• Thanks very much Margot. It is not the book I thought I was going to be reading, I’ll certainly admit that. I think a lot of it is misjudged and definitely can be seen as edging on the side of mysogony in some respects, though many of the men are very screwed up too frankly …

  3. Welcome back Sergio! Too bad it’s not one of Franzen’s better works, but there’s always the next one…

    • Thanks very much Chris – I wish I had liked it more and there are good things here. But mostly I just found it irritatingly focussed on the plot, which with an another author would not be a complaint, obviously …

  4. realthog says:

    Welcome back!

    I bought a copy of The Corrections years ago on a friend’s recommendation, but it’s still sitting pristine on my shelf. Maybe I’ll wait until I’ve conquered that one before I think to try Purity . . .

  5. Santosh Iyer says:

    Bentornato, Sergio !

  6. Todd Mason says:

    Sadly, Sergio, this might well be more or less the excruciatingly overrated Franzen at his feeble best. Or at least at his most revealing. He can write a sentence and spit venom at women and other smaller groups of people, rather witlessly and smugly, with equal aplomb. That said, I’ll admit the description of the subject matter of this one has made it very easy indeed for me not to pick it up. Almost certainly the least forgotten book this week…for now…but with a modicum of justice in the world, perhaps in years to come.

    • Thanks for that Todd 🙂 I am really tempted to re-read The Corrections, which I liked a lot but now feel the need to look again in a new context. His divorce really must have been hoprrible, that’s for sure!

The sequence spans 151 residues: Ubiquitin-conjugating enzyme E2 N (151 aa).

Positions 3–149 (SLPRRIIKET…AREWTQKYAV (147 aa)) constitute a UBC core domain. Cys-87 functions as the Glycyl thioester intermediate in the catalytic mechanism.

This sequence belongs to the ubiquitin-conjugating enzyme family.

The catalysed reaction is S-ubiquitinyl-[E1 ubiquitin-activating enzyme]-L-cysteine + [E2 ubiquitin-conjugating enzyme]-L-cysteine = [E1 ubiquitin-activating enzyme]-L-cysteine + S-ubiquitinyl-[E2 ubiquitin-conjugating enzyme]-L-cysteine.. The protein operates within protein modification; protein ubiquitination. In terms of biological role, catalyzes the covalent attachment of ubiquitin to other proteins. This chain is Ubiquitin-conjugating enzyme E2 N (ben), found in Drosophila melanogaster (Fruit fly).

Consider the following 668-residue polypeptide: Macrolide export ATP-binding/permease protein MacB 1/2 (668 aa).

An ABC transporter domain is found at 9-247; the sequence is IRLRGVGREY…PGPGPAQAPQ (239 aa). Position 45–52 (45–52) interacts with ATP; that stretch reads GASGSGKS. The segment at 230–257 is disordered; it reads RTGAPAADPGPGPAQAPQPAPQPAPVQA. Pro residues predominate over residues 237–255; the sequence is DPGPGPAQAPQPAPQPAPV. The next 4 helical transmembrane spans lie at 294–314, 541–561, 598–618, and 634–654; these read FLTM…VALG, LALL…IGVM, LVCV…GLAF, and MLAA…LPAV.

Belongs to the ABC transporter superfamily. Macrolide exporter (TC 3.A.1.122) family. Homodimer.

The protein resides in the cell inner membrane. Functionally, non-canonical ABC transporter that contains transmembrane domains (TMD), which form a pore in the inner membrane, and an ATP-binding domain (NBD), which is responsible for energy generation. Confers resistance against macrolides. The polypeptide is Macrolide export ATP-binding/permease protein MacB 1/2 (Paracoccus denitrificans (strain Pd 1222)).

• Matt Paust says:

      Trying to come up with gloved invective as I scrolled down the comment thread until, voila! Thanks, Todd. About all I’d come up before I read your comment was that the mere name of Jo…**cough cough** …en brings a near explosive nausea to my digestive system. I heard his smug, smarmy voice in part of an NPR interview a couple of years ago, and am still undergoing intensive monthly therapy sessions as a result. “Excruciatingly overrated,” indeed, Todd. You and Ol’ D. H. must drink from the same cup.

      Good to see you back, Sergio, and thanks for stimulating my aerobic Fr…**gag gag**…en phobia. ;D

      • realthog says:

        So you and Todd would recommend that I might be wiser to leave my copy of The Corrections on the shelf just a little while longer, is what you’re saying?

        • Matt Paust says:

          Or use them as archery or knife-throwing targets. Hell, thick as I understand they are, they’d probly stop a bullet or three.

        • No, I think you shoukld definitely pick it up. Todd hates the guy, I thought the novel was really impressive.

          • realthog says:

            I did take a look inside my copy of The Corrections when I got it, only to have my hopes dashed that it might be a sort of companion volume to Fifty Shades of Gray, only tweer.

          • I was running a course yesterday with a group of post-graduates and did in fact name-check Fifty Shades, but only as an example of fan fiction that got re-written so that it could get published without getting sued …

        • Todd Mason says:

          Others find his kind of preciousness less enervating, to be sure. For me, his work I’ve attempted is less self-indulgent than William Vollmann’s, but not enough…about as smug as and windier than T.C. Boyle or Cormac McCarthy at their worst…(I’ve argued briefly with Ellison, who at the time at least admired Boyle’s work…I’ve read perhaps one decent and one half-decent story by Boyle in a few dozen over the decades–they will appear in magazines and anthologies I gather), and certainly as precious as anything by John Irving or the most trivial work of Updike (and as misogynist as the last’s worst). But you must remember, he’s the voice of Our Generation…TIME magazine said so (and who better to crown the prince?). Norman Mailer without the sporadic vigor. And while Winfrey is the same sort of egomaniac he is, his hostility to the concept, apparently, of Mere Middlebrow Ladies chatting up his novel was indeed merely the first of his sad advertisements for himself I was to encounter.